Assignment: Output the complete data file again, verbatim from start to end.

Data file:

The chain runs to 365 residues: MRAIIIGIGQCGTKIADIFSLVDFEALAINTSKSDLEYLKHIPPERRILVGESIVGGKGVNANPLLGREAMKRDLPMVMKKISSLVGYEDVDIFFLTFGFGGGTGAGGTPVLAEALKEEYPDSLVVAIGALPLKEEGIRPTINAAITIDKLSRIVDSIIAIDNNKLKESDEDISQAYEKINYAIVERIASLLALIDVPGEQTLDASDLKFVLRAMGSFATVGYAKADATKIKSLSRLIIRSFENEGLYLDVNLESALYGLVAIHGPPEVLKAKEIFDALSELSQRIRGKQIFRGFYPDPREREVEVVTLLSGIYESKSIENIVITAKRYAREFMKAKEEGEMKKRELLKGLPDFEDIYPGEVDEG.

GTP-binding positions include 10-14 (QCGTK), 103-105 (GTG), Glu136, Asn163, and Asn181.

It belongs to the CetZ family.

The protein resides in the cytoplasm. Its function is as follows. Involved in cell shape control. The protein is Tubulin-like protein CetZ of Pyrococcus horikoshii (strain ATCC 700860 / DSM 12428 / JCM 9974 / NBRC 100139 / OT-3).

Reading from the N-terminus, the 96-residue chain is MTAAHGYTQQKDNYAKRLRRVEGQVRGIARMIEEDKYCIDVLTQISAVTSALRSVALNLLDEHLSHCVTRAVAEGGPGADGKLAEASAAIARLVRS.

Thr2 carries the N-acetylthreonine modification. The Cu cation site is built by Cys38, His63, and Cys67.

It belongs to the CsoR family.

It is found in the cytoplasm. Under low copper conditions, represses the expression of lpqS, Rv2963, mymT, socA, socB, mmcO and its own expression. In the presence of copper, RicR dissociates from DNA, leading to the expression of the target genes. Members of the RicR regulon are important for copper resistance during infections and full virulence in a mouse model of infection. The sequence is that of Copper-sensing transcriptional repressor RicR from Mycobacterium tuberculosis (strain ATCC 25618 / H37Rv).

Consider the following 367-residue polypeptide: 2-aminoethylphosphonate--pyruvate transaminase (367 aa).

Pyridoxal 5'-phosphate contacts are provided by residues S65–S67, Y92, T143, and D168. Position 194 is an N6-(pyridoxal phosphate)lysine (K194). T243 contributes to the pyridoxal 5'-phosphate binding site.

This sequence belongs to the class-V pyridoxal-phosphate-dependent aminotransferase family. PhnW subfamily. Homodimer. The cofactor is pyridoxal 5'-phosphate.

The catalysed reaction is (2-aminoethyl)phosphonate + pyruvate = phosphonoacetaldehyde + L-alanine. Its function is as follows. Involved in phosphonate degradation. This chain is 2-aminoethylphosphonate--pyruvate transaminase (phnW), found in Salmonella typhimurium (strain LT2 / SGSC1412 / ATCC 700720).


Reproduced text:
The chain runs to 365 residues: MRAIIIGIGQCGTKIADIFSLVDFEALAINTSKSDLEYLKHIPPERRILVGESIVGGKGVNANPLLGREAMKRDLPMVMKKISSLVGYEDVDIFFLTFGFGGGTGAGGTPVLAEALKEEYPDSLVVAIGALPLKEEGIRPTINAAITIDKLSRIVDSIIAIDNNKLKESDEDISQAYEKINYAIVERIASLLALIDVPGEQTLDASDLKFVLRAMGSFATVGYAKADATKIKSLSRLIIRSFENEGLYLDVNLESALYGLVAIHGPPEVLKAKEIFDALSELSQRIRGKQIFRGFYPDPREREVEVVTLLSGIYESKSIENIVITAKRYAREFMKAKEEGEMKKRELLKGLPDFEDIYPGEVDEG.

GTP-binding positions include 10-14 (QCGTK), 103-105 (GTG), Glu136, Asn163, and Asn181.

It belongs to the CetZ family.

The protein resides in the cytoplasm. Its function is as follows. Involved in cell shape control. The protein is Tubulin-like protein CetZ of Pyrococcus horikoshii (strain ATCC 700860 / DSM 12428 / JCM 9974 / NBRC 100139 / OT-3).

Reading from the N-terminus, the 96-residue chain is MTAAHGYTQQKDNYAKRLRRVEGQVRGIARMIEEDKYCIDVLTQISAVTSALRSVALNLLDEHLSHCVTRAVAEGGPGADGKLAEASAAIARLVRS.

Thr2 carries the N-acetylthreonine modification. The Cu cation site is built by Cys38, His63, and Cys67.

It belongs to the CsoR family.

It is found in the cytoplasm. Under low copper conditions, represses the expression of lpqS, Rv2963, mymT, socA, socB, mmcO and its own expression. In the presence of copper, RicR dissociates from DNA, leading to the expression of the target genes. Members of the RicR regulon are important for copper resistance during infections and full virulence in a mouse model of infection. The sequence is that of Copper-sensing transcriptional repressor RicR from Mycobacterium tuberculosis (strain ATCC 25618 / H37Rv).

Consider the following 367-residue polypeptide: 2-aminoethylphosphonate--pyruvate transaminase (367 aa).

Pyridoxal 5'-phosphate contacts are provided by residues S65–S67, Y92, T143, and D168. Position 194 is an N6-(pyridoxal phosphate)lysine (K194). T243 contributes to the pyridoxal 5'-phosphate binding site.

This sequence belongs to the class-V pyridoxal-phosphate-dependent aminotransferase family. PhnW subfamily. Homodimer. The cofactor is pyridoxal 5'-phosphate.

The catalysed reaction is (2-aminoethyl)phosphonate + pyruvate = phosphonoacetaldehyde + L-alanine. Its function is as follows. Involved in phosphonate degradation. This chain is 2-aminoethylphosphonate--pyruvate transaminase (phnW), found in Salmonella typhimurium (strain LT2 / SGSC1412 / ATCC 700720).